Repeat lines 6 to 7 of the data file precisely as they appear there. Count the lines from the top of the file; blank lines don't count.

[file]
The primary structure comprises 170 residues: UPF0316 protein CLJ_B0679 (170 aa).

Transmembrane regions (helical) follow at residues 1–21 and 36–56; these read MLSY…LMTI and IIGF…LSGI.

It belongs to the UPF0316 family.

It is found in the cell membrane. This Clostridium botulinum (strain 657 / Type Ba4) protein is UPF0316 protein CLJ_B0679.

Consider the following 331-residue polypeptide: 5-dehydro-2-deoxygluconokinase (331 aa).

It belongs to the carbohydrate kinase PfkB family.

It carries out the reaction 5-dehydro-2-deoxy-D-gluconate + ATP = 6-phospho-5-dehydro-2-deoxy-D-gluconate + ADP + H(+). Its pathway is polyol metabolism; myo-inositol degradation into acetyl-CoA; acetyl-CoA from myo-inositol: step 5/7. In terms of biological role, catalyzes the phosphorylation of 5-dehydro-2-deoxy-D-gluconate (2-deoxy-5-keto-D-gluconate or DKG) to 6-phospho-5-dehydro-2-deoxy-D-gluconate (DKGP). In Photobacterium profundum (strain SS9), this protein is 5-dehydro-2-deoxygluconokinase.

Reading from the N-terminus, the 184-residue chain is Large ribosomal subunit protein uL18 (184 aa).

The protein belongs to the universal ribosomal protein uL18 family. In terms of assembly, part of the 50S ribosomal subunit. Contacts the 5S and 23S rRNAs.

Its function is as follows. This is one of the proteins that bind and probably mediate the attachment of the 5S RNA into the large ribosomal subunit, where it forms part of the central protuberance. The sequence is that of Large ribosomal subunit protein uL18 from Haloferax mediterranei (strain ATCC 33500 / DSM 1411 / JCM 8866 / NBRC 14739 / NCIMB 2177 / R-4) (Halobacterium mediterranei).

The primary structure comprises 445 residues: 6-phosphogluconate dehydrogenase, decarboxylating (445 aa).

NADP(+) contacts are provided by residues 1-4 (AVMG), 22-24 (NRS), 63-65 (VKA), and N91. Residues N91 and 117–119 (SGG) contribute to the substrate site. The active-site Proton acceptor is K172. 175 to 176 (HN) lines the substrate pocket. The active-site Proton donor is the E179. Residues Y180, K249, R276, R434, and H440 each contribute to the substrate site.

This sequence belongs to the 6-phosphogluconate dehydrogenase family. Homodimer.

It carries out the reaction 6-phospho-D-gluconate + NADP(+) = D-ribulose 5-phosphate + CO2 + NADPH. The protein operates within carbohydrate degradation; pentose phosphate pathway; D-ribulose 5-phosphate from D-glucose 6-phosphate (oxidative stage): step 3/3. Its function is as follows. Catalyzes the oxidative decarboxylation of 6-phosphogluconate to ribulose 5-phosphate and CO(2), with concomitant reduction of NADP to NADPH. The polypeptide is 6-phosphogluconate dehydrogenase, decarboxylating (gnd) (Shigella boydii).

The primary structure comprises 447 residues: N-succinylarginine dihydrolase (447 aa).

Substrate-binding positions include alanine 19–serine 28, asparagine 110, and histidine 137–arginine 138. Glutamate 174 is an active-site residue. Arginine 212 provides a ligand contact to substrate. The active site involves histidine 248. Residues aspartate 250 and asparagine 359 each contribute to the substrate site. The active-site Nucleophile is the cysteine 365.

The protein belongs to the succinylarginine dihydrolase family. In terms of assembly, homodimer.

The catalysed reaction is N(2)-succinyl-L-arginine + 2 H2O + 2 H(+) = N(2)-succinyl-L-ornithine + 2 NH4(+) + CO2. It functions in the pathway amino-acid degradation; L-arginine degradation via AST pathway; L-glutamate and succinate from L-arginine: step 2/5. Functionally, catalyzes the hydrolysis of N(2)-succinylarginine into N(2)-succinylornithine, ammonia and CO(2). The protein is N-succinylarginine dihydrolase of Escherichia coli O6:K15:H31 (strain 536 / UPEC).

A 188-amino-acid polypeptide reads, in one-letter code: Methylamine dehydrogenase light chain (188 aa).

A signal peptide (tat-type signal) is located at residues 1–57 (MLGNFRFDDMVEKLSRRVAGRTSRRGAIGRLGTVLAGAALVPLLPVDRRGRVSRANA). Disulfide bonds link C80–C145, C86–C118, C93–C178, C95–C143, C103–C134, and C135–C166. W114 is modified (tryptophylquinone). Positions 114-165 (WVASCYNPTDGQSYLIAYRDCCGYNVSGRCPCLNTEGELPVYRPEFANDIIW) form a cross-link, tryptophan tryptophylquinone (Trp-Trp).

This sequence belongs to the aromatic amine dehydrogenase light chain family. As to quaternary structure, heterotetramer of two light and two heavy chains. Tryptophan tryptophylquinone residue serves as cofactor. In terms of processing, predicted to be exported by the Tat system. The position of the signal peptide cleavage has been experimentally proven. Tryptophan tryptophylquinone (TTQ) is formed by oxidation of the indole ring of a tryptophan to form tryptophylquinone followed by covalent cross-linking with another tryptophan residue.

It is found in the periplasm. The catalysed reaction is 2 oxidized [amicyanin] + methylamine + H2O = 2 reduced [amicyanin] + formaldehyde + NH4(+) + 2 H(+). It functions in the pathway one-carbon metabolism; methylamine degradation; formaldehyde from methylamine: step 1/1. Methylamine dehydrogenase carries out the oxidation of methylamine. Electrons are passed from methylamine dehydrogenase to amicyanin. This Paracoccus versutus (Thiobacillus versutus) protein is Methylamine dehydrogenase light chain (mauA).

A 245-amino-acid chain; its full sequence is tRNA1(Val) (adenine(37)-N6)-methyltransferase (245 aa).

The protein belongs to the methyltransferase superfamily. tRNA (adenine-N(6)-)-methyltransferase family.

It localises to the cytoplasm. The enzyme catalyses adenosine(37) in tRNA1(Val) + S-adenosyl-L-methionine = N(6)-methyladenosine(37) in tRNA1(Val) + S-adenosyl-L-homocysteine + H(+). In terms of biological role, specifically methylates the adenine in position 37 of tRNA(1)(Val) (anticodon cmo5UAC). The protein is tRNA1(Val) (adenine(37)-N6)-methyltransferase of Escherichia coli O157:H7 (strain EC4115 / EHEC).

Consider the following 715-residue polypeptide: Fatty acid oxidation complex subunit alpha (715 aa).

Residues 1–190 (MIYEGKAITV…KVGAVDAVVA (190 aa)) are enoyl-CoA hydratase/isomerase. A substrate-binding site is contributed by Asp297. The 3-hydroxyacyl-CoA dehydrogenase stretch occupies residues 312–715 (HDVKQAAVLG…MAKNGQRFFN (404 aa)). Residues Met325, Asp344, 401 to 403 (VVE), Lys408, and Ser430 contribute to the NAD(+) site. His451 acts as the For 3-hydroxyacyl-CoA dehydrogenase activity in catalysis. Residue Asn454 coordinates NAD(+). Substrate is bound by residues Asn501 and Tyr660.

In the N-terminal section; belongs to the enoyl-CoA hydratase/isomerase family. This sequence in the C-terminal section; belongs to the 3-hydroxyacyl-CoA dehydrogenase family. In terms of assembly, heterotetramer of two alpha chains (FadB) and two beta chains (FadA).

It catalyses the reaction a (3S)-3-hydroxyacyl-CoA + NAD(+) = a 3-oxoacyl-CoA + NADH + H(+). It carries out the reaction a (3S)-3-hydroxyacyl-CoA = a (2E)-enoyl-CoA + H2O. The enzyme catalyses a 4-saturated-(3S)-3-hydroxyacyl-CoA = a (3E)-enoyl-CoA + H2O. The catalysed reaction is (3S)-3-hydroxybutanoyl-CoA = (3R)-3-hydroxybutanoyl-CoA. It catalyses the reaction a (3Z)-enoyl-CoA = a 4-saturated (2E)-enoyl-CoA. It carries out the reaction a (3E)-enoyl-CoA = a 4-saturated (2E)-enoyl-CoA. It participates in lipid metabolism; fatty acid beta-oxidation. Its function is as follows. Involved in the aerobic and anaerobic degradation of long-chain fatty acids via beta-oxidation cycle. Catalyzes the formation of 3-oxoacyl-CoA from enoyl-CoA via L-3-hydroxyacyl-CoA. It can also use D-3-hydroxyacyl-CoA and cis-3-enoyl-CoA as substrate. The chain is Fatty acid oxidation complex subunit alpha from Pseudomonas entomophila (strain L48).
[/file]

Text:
It belongs to the carbohydrate kinase PfkB family.

It carries out the reaction 5-dehydro-2-deoxy-D-gluconate + ATP = 6-phospho-5-dehydro-2-deoxy-D-gluconate + ADP + H(+). Its pathway is polyol metabolism; myo-inositol degradation into acetyl-CoA; acetyl-CoA from myo-inositol: step 5/7. In terms of biological role, catalyzes the phosphorylation of 5-dehydro-2-deoxy-D-gluconate (2-deoxy-5-keto-D-gluconate or DKG) to 6-phospho-5-dehydro-2-deoxy-D-gluconate (DKGP). In Photobacterium profundum (strain SS9), this protein is 5-dehydro-2-deoxygluconokinase.